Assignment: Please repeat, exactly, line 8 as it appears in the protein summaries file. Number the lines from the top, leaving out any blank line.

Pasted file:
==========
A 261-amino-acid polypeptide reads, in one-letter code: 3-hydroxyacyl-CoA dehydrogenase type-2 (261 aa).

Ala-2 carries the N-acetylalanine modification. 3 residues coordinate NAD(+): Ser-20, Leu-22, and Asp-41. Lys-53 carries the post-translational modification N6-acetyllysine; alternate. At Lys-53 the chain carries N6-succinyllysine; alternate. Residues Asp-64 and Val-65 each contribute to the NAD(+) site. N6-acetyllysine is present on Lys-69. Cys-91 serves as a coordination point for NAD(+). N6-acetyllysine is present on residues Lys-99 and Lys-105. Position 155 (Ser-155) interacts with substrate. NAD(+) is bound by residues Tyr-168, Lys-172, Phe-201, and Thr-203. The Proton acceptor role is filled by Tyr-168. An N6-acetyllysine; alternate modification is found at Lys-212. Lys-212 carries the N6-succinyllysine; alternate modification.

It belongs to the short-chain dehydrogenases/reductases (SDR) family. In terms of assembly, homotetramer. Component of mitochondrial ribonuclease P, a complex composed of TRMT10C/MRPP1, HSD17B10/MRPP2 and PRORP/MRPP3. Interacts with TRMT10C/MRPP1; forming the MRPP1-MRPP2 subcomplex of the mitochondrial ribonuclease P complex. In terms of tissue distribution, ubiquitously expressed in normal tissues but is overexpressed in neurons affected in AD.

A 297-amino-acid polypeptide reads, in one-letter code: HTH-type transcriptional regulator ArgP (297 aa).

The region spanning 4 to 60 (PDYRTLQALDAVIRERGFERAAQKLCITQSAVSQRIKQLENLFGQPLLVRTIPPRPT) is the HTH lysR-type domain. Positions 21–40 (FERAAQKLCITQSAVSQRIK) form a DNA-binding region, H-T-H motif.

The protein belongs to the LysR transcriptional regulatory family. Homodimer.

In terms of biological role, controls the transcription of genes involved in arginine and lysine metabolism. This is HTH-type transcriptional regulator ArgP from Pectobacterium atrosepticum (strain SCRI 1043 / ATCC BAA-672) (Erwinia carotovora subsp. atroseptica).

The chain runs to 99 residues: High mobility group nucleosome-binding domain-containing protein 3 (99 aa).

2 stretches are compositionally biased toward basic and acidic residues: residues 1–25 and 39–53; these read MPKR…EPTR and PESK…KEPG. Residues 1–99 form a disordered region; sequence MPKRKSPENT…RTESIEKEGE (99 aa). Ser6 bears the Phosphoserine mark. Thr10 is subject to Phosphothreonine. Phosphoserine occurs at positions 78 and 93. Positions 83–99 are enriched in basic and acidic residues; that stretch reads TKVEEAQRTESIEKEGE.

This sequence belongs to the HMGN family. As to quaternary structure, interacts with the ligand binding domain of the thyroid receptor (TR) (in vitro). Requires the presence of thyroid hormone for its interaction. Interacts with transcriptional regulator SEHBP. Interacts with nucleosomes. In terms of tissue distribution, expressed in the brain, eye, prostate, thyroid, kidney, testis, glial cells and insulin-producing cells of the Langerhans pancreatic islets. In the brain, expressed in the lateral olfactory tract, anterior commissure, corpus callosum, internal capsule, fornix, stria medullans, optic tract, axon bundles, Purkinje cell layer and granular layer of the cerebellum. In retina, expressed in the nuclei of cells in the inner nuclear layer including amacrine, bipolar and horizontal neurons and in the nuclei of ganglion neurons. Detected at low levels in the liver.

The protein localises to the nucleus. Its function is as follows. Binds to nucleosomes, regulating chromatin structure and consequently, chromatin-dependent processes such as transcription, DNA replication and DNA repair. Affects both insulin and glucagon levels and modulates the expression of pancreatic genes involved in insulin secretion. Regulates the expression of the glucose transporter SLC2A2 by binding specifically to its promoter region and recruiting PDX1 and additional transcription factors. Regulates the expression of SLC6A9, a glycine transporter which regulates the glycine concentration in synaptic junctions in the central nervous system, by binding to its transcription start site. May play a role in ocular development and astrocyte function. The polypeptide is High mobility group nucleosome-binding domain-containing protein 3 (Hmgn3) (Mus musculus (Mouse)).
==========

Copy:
The chain runs to 99 residues: High mobility group nucleosome-binding domain-containing protein 3 (99 aa).